*We are always thankful for donations and grants that help support and expand our programming resources for social skills development!  


One of our most important programming areas is Social Skills Development.

Learning to play, to be with other children, to take turns, play with toys the way they’re intended to be played with, to share… these are some of the skills that are foundations of success in school, families and work later on.

Sometimes a child needs lots of teaching in order to know how to play. Teachers and therapists work consistently, sometimes using modeling strategies, or visual strips with steps of what to do with the toy.

For example, playing with legos. Perhaps a child had previously lined up the legos along a wall, whereas the function of them is to build. The teacher might teach this skill by starting with telling the child to “build,” then modeling it by putting one lego upon another, then asking the student again to “build.” Once the individual has acquired what to do with just 2 legos, the teacher would add a third lego and then a fourth, and so on until they are building and playing with a whole lot of legos. This is the work of ABA, to break the skill down and let the child learn at his or her own pace, always reinforcing their progress.

Thus, when a child who has not been independent before with a play skill gets a toy and plays independently, it is a really big deal. The Room 3 team was greatly excited and proud of a student who has been working on independent play with legos, who recently became successful with this significant skill!

6.4.2019 Play skills are among the building blocks of civilization, are they not?

And with opportunities for play, our teachers and therapists address many of the goals our students are working on in the areas of interaction, following directions, motor activity, and more.

“Play is the beginning of knowledge.”  George Dorsey, American anthropologist and ethnographer.

At Crossroads Center for Children, there are many different classrooms and therapy settings. Targeted play and social skills are incorporated throughout the day in a variety of ways, such as centers, group games, and often as part of an academic or conceptual lesson.

Toys and favorite play activities are frequently and strategically used as reinforcers for good working. Building on these moments of inter-connection, staff members grasp moments to expand on current interests, and pave the way for new understanding and skills. Opportunities to expand pretend skills and the fun of being silly together are part of the magic.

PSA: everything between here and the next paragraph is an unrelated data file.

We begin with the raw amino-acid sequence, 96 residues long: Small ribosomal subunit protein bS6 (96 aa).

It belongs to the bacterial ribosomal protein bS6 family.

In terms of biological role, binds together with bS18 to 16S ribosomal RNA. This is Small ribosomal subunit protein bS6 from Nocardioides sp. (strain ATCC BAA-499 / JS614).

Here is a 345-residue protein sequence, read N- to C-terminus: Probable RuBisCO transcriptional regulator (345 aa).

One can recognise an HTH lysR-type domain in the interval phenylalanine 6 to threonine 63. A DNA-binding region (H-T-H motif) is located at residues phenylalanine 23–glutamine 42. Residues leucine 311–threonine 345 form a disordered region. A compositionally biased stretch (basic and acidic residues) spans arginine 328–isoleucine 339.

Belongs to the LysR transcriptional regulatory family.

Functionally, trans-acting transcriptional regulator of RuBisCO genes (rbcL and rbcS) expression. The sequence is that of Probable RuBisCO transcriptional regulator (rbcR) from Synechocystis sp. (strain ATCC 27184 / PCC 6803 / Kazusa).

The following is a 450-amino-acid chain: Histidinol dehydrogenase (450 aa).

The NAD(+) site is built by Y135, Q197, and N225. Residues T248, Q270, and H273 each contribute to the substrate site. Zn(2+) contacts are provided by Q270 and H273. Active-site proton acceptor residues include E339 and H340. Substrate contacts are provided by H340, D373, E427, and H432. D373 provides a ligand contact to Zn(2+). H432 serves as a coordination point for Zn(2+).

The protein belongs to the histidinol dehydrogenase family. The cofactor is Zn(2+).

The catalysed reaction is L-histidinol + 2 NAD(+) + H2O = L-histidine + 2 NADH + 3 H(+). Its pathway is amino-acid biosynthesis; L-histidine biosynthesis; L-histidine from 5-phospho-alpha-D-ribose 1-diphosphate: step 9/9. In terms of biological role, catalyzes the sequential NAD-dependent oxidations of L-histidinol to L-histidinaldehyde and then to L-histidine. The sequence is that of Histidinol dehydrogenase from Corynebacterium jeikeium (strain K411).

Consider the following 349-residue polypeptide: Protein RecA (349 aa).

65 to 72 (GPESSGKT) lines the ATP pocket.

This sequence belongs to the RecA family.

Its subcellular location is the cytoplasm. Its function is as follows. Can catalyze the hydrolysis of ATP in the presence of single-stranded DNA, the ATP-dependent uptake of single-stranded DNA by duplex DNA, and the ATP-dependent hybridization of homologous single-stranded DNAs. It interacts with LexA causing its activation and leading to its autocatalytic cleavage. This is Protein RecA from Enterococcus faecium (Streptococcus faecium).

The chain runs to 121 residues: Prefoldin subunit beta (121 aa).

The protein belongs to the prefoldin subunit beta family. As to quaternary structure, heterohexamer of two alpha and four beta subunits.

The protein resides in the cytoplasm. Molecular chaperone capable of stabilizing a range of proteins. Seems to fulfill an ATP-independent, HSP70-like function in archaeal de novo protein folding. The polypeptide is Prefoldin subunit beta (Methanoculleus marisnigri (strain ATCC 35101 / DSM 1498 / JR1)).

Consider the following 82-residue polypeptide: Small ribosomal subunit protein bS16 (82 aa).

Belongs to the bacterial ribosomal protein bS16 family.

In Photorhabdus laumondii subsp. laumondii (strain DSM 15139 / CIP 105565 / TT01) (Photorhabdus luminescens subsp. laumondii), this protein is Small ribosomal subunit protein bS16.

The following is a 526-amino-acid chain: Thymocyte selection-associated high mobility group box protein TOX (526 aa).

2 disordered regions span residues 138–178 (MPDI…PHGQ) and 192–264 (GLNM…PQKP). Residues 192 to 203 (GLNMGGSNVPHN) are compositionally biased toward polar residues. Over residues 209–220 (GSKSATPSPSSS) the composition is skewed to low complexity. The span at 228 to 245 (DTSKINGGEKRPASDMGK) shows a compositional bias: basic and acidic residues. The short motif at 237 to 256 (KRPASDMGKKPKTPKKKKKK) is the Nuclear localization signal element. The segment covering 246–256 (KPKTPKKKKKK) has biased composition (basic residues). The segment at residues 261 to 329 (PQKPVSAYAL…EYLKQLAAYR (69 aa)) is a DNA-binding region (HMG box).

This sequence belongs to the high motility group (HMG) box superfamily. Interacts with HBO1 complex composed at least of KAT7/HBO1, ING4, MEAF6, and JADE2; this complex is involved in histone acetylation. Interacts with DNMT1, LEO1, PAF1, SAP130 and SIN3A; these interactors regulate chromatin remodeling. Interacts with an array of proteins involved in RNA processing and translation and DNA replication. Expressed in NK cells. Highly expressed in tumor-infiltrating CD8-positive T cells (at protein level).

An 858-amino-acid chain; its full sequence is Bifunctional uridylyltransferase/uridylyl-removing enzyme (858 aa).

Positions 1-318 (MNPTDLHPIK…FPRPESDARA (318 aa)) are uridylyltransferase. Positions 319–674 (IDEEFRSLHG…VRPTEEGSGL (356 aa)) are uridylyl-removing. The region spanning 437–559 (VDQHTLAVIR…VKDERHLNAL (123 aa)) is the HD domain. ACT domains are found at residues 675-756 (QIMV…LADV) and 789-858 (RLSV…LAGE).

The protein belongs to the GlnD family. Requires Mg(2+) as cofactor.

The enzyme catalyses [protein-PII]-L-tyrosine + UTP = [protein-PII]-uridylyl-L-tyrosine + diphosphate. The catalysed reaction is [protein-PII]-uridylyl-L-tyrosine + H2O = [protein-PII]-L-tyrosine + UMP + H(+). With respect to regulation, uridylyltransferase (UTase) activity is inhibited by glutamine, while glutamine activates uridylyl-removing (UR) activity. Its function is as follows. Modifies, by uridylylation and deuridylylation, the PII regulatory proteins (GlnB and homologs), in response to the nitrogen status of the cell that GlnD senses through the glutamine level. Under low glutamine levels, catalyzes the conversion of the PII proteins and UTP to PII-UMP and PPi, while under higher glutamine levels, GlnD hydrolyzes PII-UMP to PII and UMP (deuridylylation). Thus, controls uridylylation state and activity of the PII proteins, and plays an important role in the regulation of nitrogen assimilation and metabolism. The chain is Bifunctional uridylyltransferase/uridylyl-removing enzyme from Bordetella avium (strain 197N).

Engaging children in play situations happens in many ways. The moments captured here allow us a glimpse of some of the teaching techniques used. Depending upon the individual needs of each child, teachers and therapists will use strategies such as shadowing, modeling, hand-over-hand assistance, proximity, and verbal prompting.

It’s also important to build on a solid foundation, so teachers spend the time and attention to break down skills into parts that are manageable for the individuals they are working with.


Kids learn from adults and from the other kids they are with. Teachers often put certain students together in center groups in order that they can learn from each other. At Crossroads you’ll also find that the grown-ups play and interact with their students, modeling the skills desired.

Play skills are among the building blocks of civilization, because this is the arena wherein people learn to ask for a turn, share with others, share information, act as a member of a group, and form bonds with other people. In their own homes and communities these skills lead well to life skills, school skills, and job skills.

If you’re looking for ideas of activities and ways that our therapists and teachers use to build all manner of skills with the students here at Crossroads, read some of our other posts. As always, we welcome comments on things that are working well for you, too.